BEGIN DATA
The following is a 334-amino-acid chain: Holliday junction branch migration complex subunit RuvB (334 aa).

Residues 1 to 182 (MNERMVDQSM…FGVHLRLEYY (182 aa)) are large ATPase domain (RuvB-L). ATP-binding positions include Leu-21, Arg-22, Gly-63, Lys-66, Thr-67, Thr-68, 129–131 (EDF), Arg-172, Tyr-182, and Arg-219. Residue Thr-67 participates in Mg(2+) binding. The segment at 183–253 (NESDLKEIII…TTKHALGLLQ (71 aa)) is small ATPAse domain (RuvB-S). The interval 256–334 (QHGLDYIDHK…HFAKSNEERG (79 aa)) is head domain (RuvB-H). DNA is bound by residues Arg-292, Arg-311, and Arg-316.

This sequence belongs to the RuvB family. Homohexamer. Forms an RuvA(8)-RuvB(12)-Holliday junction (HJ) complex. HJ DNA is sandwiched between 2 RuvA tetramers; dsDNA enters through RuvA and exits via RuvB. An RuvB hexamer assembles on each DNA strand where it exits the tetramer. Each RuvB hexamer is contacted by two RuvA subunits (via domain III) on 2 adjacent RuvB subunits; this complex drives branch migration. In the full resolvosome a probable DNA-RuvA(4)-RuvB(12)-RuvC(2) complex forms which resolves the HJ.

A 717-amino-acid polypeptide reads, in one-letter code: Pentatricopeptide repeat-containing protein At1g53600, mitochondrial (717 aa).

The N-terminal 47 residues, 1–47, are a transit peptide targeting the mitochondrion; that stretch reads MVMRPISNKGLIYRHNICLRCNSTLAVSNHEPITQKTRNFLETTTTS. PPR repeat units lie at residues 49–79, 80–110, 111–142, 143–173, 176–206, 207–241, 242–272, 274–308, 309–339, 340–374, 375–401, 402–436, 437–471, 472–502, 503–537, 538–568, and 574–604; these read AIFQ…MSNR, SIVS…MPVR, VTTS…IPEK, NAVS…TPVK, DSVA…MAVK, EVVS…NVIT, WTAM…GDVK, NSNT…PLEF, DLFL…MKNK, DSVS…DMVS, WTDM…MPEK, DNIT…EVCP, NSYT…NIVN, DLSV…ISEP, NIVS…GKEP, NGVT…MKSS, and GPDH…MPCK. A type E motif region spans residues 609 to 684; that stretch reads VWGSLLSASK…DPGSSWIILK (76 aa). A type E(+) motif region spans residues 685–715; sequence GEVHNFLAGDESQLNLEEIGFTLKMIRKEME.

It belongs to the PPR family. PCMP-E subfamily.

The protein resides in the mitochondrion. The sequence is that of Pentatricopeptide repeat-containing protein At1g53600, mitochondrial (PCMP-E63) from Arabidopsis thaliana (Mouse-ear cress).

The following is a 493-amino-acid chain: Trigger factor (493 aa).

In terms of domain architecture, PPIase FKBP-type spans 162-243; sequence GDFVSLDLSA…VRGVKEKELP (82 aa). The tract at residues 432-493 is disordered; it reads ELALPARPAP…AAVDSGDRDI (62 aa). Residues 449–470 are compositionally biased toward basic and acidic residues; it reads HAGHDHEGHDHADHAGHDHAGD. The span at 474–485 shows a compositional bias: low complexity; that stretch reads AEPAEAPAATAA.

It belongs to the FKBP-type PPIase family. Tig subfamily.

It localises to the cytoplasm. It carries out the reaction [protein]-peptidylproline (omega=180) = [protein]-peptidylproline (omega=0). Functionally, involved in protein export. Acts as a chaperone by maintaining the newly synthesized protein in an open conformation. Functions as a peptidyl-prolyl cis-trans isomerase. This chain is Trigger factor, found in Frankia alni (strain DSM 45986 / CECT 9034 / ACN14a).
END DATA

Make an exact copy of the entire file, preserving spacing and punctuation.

The following is a 334-amino-acid chain: Holliday junction branch migration complex subunit RuvB (334 aa).

Residues 1 to 182 (MNERMVDQSM…FGVHLRLEYY (182 aa)) are large ATPase domain (RuvB-L). ATP-binding positions include Leu-21, Arg-22, Gly-63, Lys-66, Thr-67, Thr-68, 129–131 (EDF), Arg-172, Tyr-182, and Arg-219. Residue Thr-67 participates in Mg(2+) binding. The segment at 183–253 (NESDLKEIII…TTKHALGLLQ (71 aa)) is small ATPAse domain (RuvB-S). The interval 256–334 (QHGLDYIDHK…HFAKSNEERG (79 aa)) is head domain (RuvB-H). DNA is bound by residues Arg-292, Arg-311, and Arg-316.

This sequence belongs to the RuvB family. Homohexamer. Forms an RuvA(8)-RuvB(12)-Holliday junction (HJ) complex. HJ DNA is sandwiched between 2 RuvA tetramers; dsDNA enters through RuvA and exits via RuvB. An RuvB hexamer assembles on each DNA strand where it exits the tetramer. Each RuvB hexamer is contacted by two RuvA subunits (via domain III) on 2 adjacent RuvB subunits; this complex drives branch migration. In the full resolvosome a probable DNA-RuvA(4)-RuvB(12)-RuvC(2) complex forms which resolves the HJ.

A 717-amino-acid polypeptide reads, in one-letter code: Pentatricopeptide repeat-containing protein At1g53600, mitochondrial (717 aa).

The N-terminal 47 residues, 1–47, are a transit peptide targeting the mitochondrion; that stretch reads MVMRPISNKGLIYRHNICLRCNSTLAVSNHEPITQKTRNFLETTTTS. PPR repeat units lie at residues 49–79, 80–110, 111–142, 143–173, 176–206, 207–241, 242–272, 274–308, 309–339, 340–374, 375–401, 402–436, 437–471, 472–502, 503–537, 538–568, and 574–604; these read AIFQ…MSNR, SIVS…MPVR, VTTS…IPEK, NAVS…TPVK, DSVA…MAVK, EVVS…NVIT, WTAM…GDVK, NSNT…PLEF, DLFL…MKNK, DSVS…DMVS, WTDM…MPEK, DNIT…EVCP, NSYT…NIVN, DLSV…ISEP, NIVS…GKEP, NGVT…MKSS, and GPDH…MPCK. A type E motif region spans residues 609 to 684; that stretch reads VWGSLLSASK…DPGSSWIILK (76 aa). A type E(+) motif region spans residues 685–715; sequence GEVHNFLAGDESQLNLEEIGFTLKMIRKEME.

It belongs to the PPR family. PCMP-E subfamily.

The protein resides in the mitochondrion. The sequence is that of Pentatricopeptide repeat-containing protein At1g53600, mitochondrial (PCMP-E63) from Arabidopsis thaliana (Mouse-ear cress).

The following is a 493-amino-acid chain: Trigger factor (493 aa).

In terms of domain architecture, PPIase FKBP-type spans 162-243; sequence GDFVSLDLSA…VRGVKEKELP (82 aa). The tract at residues 432-493 is disordered; it reads ELALPARPAP…AAVDSGDRDI (62 aa). Residues 449–470 are compositionally biased toward basic and acidic residues; it reads HAGHDHEGHDHADHAGHDHAGD. The span at 474–485 shows a compositional bias: low complexity; that stretch reads AEPAEAPAATAA.

It belongs to the FKBP-type PPIase family. Tig subfamily.

It localises to the cytoplasm. It carries out the reaction [protein]-peptidylproline (omega=180) = [protein]-peptidylproline (omega=0). Functionally, involved in protein export. Acts as a chaperone by maintaining the newly synthesized protein in an open conformation. Functions as a peptidyl-prolyl cis-trans isomerase. This chain is Trigger factor, found in Frankia alni (strain DSM 45986 / CECT 9034 / ACN14a).